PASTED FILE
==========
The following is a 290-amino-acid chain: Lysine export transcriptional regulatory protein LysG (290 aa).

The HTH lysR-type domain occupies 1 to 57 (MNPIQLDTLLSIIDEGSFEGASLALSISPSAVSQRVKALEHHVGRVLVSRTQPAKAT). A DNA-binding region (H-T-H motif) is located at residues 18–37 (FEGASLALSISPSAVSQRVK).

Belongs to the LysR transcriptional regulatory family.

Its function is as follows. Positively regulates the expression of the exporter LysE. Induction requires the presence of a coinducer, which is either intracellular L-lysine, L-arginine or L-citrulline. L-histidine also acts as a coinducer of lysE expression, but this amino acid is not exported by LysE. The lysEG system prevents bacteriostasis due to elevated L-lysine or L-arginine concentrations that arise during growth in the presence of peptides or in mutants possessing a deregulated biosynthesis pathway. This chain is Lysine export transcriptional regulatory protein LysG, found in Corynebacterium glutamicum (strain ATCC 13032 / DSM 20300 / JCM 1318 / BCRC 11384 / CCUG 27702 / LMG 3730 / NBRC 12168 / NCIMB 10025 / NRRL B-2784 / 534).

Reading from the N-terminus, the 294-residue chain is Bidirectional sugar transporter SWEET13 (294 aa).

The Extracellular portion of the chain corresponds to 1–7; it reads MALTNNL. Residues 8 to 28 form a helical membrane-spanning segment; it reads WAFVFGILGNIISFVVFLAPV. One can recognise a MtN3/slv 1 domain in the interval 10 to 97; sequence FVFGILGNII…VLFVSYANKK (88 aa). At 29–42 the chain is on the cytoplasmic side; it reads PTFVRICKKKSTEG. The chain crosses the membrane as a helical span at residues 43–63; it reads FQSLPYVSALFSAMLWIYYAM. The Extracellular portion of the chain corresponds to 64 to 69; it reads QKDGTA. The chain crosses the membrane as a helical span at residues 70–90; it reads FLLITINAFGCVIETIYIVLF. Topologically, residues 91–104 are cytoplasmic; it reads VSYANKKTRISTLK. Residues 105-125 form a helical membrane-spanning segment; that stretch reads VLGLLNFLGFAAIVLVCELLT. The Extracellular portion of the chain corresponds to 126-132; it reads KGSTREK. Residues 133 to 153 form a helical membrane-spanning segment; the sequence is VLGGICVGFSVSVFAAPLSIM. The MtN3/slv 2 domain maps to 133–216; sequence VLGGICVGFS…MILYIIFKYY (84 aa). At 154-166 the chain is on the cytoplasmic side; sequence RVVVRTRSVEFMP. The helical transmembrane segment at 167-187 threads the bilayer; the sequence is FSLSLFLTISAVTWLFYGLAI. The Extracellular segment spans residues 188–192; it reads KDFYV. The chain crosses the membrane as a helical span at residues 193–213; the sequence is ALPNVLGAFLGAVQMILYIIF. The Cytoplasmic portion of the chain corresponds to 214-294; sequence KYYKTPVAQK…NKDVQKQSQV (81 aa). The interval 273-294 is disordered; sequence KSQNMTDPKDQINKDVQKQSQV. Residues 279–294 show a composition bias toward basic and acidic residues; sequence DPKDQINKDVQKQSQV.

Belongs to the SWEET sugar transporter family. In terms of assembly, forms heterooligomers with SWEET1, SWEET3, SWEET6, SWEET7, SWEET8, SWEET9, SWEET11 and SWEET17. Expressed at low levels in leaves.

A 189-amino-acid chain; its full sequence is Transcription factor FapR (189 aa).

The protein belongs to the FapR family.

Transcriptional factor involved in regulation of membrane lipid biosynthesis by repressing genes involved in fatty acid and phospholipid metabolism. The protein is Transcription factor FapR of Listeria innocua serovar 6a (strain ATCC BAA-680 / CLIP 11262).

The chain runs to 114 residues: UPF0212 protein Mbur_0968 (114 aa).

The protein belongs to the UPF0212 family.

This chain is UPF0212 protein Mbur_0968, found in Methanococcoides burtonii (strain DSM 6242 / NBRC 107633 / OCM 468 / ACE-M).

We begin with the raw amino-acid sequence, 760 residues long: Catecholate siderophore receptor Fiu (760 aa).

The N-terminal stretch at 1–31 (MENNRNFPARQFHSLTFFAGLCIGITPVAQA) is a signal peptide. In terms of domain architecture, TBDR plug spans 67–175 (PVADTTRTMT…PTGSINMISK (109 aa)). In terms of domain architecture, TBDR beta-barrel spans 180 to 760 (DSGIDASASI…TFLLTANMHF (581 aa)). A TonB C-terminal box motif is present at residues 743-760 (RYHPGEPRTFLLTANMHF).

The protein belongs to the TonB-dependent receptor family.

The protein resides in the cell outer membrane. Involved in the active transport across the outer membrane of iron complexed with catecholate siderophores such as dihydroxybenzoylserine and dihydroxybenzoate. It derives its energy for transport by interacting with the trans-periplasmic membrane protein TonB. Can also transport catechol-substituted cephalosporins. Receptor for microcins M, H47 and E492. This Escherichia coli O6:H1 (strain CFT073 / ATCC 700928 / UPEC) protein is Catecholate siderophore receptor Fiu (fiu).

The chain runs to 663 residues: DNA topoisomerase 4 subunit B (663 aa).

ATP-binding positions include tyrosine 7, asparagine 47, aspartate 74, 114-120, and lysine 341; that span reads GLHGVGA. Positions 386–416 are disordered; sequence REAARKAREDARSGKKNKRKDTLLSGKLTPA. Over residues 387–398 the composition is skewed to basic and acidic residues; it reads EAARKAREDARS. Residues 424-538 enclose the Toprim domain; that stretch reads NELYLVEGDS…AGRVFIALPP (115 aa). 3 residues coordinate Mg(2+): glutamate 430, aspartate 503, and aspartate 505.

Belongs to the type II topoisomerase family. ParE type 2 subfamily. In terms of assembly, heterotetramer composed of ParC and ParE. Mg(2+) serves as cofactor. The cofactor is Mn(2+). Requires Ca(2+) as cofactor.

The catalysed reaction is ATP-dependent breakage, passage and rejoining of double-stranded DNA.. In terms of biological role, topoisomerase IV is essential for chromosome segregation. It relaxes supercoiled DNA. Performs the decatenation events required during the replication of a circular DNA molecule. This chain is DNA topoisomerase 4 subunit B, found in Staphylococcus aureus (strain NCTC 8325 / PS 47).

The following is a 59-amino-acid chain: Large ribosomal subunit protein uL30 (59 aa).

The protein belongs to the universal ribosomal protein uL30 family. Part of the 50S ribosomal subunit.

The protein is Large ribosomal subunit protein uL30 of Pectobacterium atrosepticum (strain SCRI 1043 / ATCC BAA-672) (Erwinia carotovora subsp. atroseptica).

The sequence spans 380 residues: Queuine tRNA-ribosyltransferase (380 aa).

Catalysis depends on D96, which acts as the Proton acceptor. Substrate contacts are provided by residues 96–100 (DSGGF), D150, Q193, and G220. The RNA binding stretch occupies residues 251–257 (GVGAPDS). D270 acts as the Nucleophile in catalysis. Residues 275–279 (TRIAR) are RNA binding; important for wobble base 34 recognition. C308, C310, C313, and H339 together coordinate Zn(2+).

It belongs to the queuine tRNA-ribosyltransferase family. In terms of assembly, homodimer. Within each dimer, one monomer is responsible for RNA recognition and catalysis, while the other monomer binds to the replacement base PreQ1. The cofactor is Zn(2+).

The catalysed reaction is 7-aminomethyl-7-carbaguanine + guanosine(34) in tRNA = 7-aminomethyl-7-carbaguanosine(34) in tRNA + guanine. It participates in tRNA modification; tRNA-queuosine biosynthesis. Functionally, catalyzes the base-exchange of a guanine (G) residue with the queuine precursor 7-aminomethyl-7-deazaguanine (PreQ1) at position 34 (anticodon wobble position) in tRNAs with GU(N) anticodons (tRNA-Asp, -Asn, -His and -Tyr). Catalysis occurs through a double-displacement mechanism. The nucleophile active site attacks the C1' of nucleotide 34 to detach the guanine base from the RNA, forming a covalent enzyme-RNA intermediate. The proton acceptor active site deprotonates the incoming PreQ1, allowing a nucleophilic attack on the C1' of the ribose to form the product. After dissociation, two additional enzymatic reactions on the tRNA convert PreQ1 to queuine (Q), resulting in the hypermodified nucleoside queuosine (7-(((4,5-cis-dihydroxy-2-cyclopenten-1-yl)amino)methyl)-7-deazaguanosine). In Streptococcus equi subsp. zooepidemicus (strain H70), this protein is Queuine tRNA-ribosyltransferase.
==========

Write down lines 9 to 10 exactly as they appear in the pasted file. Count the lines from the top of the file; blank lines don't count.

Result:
The protein belongs to the FapR family.

Transcriptional factor involved in regulation of membrane lipid biosynthesis by repressing genes involved in fatty acid and phospholipid metabolism. The protein is Transcription factor FapR of Listeria innocua serovar 6a (strain ATCC BAA-680 / CLIP 11262).